4. I think all three of your responses are really thoughtful and excellent. I am not used to blogging and reading these is really insightful.

    There is something which may be related that I wonder about. If I was to ask someone, “Who was Beethoven?” I think the first thing they might say is, “He was a genius.” It is certainly one of the first things that comes to my mind. I get the feeling that sometimes when we put a composer on a pedestal we also dehumanize him or her just a bit. We don’t meet that many geniuses in our daily life. It makes the person seem distant and unusual.

    I am trying to imagine Ludwig van Beethoven as a person. I am sure that Ludwig hugged somebody in his life. He made dinner for somebody. He sat down and worked on a piece.

  5. I *totally* agree with what you’re saying here, Luke, particularly about the fact that referring to composers by their last names tends to dehumanize them. About two years ago, my brother and I (we’re 19, me, and 22, him ) home-produced a DVD which had as a goal introducing children to classical music. In it, we referred to the composers *only* by their *first* names, or sometimes by a nickname. It made our “purist” friends totally crazy, which, to be honest, we’ve sort of enjoyed. But kids seem to just *love* it, especially our younger music-playing friends. It’s funny when they sit as a group and try to guess, for example, who “Eddie” might be, or “Gabby,” or “Papa Joe.” We did this partly for fun, but truly had the serious purpose of trying to get people to start thinking of the great composers as, well, *people*! Besides… I started playing piano (formal lessons) three days after I turned two, and cello when I was six, and I’ve spent a *lot* of time with the music of such wonderful composers as Eddie and Gabby and Papa Joe (and Louie, too, for that matter!). So I really do feel that I’m on a first name basis with them. (And Fred and Franz, we’ve discovered, are our great-great-great-great grandteachers, so it just seems *wrong* to refer to them only by their last names!) We were talking with the wonderful pianist, Walter Cosand about this, and he said that he couldn’t quite “get there,” and still felt better about using each composer’s last name, e.g., “Brahms.” But, he added, “Brahms has always called *me* “Wally!”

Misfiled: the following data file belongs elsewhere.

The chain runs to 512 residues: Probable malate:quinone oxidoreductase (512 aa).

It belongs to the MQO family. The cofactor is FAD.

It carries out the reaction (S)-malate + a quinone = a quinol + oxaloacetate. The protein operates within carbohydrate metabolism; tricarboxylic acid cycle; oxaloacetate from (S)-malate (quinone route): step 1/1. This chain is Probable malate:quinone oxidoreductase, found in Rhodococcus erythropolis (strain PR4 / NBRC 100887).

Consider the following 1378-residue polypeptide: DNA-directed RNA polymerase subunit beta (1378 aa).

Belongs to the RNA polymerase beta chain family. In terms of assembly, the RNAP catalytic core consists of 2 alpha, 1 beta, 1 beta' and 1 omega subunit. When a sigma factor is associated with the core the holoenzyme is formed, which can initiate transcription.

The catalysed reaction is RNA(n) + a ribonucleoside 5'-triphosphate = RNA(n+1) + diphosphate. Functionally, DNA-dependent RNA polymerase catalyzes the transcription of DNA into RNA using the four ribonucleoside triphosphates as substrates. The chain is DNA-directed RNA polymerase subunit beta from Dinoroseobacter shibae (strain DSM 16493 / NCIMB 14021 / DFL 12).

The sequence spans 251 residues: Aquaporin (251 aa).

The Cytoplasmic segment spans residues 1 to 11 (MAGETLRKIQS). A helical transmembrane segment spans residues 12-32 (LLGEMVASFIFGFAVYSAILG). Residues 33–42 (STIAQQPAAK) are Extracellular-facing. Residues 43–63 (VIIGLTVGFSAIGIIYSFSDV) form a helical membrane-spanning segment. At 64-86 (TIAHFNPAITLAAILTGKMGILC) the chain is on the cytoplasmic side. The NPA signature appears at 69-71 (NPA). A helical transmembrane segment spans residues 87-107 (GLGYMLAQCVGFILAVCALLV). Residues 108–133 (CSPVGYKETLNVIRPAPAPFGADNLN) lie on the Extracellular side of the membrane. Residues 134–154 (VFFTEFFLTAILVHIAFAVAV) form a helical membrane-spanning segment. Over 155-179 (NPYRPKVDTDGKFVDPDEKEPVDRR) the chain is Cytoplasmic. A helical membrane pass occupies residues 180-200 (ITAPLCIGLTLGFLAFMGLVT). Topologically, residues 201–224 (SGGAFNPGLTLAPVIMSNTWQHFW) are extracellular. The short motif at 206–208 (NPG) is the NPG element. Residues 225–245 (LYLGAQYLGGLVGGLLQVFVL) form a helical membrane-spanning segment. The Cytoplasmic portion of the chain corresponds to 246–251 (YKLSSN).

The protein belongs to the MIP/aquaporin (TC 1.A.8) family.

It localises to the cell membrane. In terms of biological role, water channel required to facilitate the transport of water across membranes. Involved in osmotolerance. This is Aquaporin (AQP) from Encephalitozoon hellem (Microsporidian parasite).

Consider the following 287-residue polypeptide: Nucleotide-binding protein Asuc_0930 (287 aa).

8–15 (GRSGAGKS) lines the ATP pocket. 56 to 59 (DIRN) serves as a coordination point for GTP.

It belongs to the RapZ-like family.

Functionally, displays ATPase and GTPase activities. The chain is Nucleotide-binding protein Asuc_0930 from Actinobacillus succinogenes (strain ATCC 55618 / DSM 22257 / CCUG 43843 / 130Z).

By the way, thank you *so* much for starting to blog about your thoughts. My brother, Johnny, and I have *loved* watching your playing, and have had running conversations with you in our heads, but hadn’t felt, before, that we had full access to you. We didn’t want to intrude, etc.

    Isn’t video-blogging *amazing*?! We put up a web site with videos of our playing about 2002-2003, but the blogging technology allows *so* much more than that did. We’re in the process of putting up a video blog, but it’s not ready to be seen quite yet. One of the first things we’re going to put up is the third movement of Papa Joe’s wonderful piece, uhm, “The Papa Joe C,” the same piece you just did your *fabulous* video of, with organ (of the *first* movement). Shall we flip a coin to decides who will post the second movement? If you’d like to see our “better quality version” of the 3rd movement (our YouTube version isn’t up yet), and see how your younger cello-playing friends are doing with “your” piece, it’s at: